Review – Burning Sands
Burning Sands originally appeared at the Sundance Film Festival on January 2017. Netflix snapped it up. They are slowly becoming the platform that exploits the festival market for their own advantage despite leading figures in the industry having reservations about streaming. Burning Sands is a drama story about an African-American fraternity.
What’s it about?
Five young black men pledge Lambda Lambda Phi fraternity at Frederick Douglas University. The men have to endure a week of big brother hazing at the campus and in the fraternity house. Leading the pledge is Zurich, who himself has to balance his education, family and personal life. This is the premise for a majority of the movie. You have to patiently stay with it in order to appreciate the movie’s conclusion.
In order for somebody to enjoy the characters, they would have to relate to them at some level. During my travels in the USA, I worked in a relatively rich area for a hotel/restaurant. At all the house parties I attended there were ‘brothers’ from other fraternities from different universities. Due to their status, they often grouped together at social events because of what they had in common. Let me put it this way; the weird events that I saw amongst these fraternity men were weird. Simple as that. As the British guy, I did not achieve common ground at all. It was obviously impossible. I did not get it. It is hard to contemplate and I appreciate the fact you have to be in it to feel it.
By the way, I am not saying all sorority and fraternity groups act like this. I appreciate that they all come in different shapes and sizes. Some require finances and reputation and others are just, well, normal. I hope.
The fraternity groups I came across indulged themselves in proud masculinity.
What’s your point?
Well, a large portion of this movie is engraved with a narrative where the characters celebrate overexerted masculinity to the point that it actually looks empty-headed. From what I have heard from legendary stories and movie adaptations, you have to do crazy s**t in order to get into some fraternities. Well, Burning Sands demonstrates the nonsensical procedures on a whole new level that it is not worth understanding. All you need to know is that in order to get accepted into this exclusive membership, you must not be a quitter and be a man. I apologise if you assumed I am being sexist. I am not. The entire storyline is structured around societal norms that in order to be a man you must show no pain. You must act tough. You must respect the brothers. You must have sex with a girl if a brother tells you to. You must not talk to a certain person if it brings down your reputation. The movie has been criticised and removed of points from certain critics. The fact is, if you do your research and look into news stories, this actually happens at this absurd level. The film is not trying to teach you a lesson on masculinity. It is trying to show you how desperate it can be for these young black men. It also represents the difficulty in getting accepted in the higher echelons of a fraternity. It becomes a dream and an act of social survival. I saw the nature of fraternity behaviour to a much smaller degree. This is much worse.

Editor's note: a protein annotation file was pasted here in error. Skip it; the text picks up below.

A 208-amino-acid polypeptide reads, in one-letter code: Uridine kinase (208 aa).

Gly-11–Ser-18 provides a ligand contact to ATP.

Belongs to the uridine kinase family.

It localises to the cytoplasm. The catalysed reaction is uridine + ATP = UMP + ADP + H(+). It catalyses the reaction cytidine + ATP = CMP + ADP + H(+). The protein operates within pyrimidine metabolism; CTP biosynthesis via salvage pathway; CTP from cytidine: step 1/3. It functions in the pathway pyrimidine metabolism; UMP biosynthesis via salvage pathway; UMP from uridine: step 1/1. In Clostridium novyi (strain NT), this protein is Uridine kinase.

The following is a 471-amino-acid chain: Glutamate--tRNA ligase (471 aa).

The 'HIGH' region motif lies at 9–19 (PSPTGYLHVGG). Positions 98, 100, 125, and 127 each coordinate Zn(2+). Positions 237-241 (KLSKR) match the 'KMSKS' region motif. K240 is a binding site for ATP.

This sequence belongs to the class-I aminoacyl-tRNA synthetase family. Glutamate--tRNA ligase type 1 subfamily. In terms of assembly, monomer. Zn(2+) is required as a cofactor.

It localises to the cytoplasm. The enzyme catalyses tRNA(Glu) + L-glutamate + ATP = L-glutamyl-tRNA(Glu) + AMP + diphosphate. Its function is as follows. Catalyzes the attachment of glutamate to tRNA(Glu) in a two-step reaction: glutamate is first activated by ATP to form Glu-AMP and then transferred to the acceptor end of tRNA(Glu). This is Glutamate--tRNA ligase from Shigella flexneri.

This is why I must state to be patient with the movie because if you are like me, you will not appreciate the characters and at times, find yourself disliking the ridiculousness of it all.
So it’s not good?
I did not enjoy the subject matter but I appreciate that it is a well-made film. The saving grace is the lead character Zurich. The young man is strained. Torn between his good natured ways and his boldness to endure a week of pledging for the lucrative fraternity. You witness his struggle with his often unfair tasks whilst trying to maintain a viable relationship with his girlfriend. Going to class is a burden in itself, keeping awake whilst an overbearing teacher is on your case. There are many similar scenes like this which keep you holding on despite your disbelief of the pain these young men have to go through in order to gain membership. This is why praise lies with Trevor Jackson, who applies a performance that gauges an understanding with the audience. You know full well he does not wholeheartedly agree with the situation. To manage to signal that through acting alone is a great achievement.
It sounds like absolute lunacy.
It is. There are moments when you find yourself shaking your head furiously. It does not show many benefits of being part of this fraternity apart from a house party. I can only assume you get security and a solid social status. The movie enforces the point that this is a young black man story and it ensures it remains in that vacuum. It is structured in a way that you believe that joining the Lambda Lambda Phi fraternity is the best way forward for Zurich and his friends. You can only sit and watch as they are taught that nothing else matters. Heck, even their pride does not matter. Staying loyal to the group is important.
Yes, it is crazy. Outside all of this, if you stay until the very end, there is a valuable lesson to be learnt. Not for us but for the characters.
Yes. Despite my reservations when I first pressed play, if you try and understand the subject matter rather than disliking the behaviours then beneath it all you have a good, solid movie.
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